More and more hospital cafeterias are serving retail meals and drawing in more paying customers. Modern Healthcare reports that hospitals served an average of over 1000 retail meals a day last year. This was 2.9 percent more than the year before. Retail meals account for 58 percent of all meals served in hospitals.
In the old days, hospital meals used to include food items such as spaghetti and meat sauce, beef stew and chicken pot pie. While the food may have been familiar and bland, it was still not very healthy. There was a tendency to use canned and frozen vegetables and very few salads. Patients would not have much say in the meal selection.
However, the new world of hospital cuisine is changing rapidly. Many hospitals today have culinary-trained chefs and offer patients fresh vegetables, grilled fish and chicken, a healthy salad bar and smaller desserts. Hospital meals have become healthier - with less salt, less fat and less carbohydrates.
Morrison Healthcare, part of the Compass Group North America has played a leading role in this transition. Morrison's Cafeteria was founded in the 1920s and catered exclusively to hospitals and healthcare facilities. It then merged with the Piccadilly restaurant chain a few years ago. Morrison and other similar companies brought about a change in the traditionally bad hospital food and some hospitals even started to grow their own produce.
Morrison has worked really hard on improving its food options. A study in 2013 highlighted that 60 percent of the offerings on its menu were healthy and included low-sodium options. The cafeteria has also modified its cooking methods using more seasonable and sustainable foods and incorporating whole grains and smaller portion sizes.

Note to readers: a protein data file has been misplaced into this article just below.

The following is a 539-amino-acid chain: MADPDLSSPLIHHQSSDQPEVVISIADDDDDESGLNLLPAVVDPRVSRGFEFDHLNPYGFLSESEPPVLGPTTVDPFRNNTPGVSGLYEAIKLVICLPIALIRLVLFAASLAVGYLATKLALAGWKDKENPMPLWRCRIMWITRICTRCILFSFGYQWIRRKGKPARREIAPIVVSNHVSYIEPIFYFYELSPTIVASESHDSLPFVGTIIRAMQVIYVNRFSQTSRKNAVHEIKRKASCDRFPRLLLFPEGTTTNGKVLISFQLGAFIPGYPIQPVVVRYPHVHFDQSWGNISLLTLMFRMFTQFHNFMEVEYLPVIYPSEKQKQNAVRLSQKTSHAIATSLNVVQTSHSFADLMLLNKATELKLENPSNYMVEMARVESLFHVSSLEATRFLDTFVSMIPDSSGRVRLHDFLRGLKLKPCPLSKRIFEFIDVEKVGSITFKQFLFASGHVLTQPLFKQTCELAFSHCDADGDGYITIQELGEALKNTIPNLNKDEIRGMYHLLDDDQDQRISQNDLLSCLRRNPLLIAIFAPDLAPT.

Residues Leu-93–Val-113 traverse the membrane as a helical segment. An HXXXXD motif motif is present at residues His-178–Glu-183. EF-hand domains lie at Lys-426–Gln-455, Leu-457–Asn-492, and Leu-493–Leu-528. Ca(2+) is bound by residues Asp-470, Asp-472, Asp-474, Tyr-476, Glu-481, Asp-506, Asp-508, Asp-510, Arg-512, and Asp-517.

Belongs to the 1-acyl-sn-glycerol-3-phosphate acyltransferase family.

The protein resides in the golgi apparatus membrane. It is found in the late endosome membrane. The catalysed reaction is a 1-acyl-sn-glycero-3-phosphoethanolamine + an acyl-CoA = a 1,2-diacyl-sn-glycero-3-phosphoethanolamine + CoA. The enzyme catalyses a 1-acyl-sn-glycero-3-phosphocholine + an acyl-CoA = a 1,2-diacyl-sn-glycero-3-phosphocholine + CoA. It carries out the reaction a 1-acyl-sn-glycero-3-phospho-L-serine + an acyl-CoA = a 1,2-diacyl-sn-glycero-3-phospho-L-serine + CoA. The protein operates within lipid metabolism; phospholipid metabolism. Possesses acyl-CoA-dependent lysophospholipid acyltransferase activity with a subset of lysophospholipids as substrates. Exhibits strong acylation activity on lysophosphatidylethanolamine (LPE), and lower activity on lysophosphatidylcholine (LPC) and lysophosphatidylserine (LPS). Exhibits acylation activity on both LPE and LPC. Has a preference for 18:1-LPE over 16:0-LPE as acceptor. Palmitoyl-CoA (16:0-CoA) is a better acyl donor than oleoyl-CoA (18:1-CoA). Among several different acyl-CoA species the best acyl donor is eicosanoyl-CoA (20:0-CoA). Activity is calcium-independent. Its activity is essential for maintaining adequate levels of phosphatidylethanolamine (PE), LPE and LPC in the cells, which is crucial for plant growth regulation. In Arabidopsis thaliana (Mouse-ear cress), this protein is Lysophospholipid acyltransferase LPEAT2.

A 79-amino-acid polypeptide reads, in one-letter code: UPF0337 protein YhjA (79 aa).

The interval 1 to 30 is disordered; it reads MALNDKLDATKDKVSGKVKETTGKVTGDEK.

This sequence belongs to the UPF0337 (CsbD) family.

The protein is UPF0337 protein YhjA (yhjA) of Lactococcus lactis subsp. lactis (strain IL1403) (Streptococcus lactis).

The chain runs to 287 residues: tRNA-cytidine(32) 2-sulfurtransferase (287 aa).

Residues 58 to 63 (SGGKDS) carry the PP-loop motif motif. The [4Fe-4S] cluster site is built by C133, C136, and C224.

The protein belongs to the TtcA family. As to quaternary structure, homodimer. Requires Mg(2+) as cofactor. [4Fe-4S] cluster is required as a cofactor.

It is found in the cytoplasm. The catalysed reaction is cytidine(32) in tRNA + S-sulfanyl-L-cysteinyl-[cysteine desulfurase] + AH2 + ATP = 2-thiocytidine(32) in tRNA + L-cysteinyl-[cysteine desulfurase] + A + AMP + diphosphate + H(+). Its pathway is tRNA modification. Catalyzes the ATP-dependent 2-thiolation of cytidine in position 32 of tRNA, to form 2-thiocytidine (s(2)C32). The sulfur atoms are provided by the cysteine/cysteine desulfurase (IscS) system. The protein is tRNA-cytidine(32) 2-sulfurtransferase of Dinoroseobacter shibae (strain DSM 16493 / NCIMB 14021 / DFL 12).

Hospitals are rapidly moving toward eliminating less-than-healthy fast food from their retail outlets. This month, the Cleveland Clinic severed its ties with McDonalds.
"We’re removing salt and saturated fat, using fresh herbs and spices instead of salt,” says R.J. Harvey, a corporate executive chef with Morrison. While some of the ingredients may be expensive, Morrison has large buying power and participates in a group purchasing organisation that protects their bottom line.
While hospitals are working hard to implement this change, there has been pushback against the healthier meals. People still want their fried chicken and their macaroni and cheese. But this trend is expected to continue as hospitals work towards providing patients meals that are cooked from scratch and are much healthier than ever before. It is a huge culture change for older patients used to fried and processed food but its what's healthy and better for all concerned.
Lauren Lorenzo, manager of employee wellness at Children’s, said the hospitals offer a $1 healthy food option for employees and families.“We are a health care organization,’’ Lorenzo adds. “We want people to be healthy … so they can take care of the kids. Healthy people are productive and make good decisions.”
Source: Albany Herald
Image Credit: Wikimedia Commons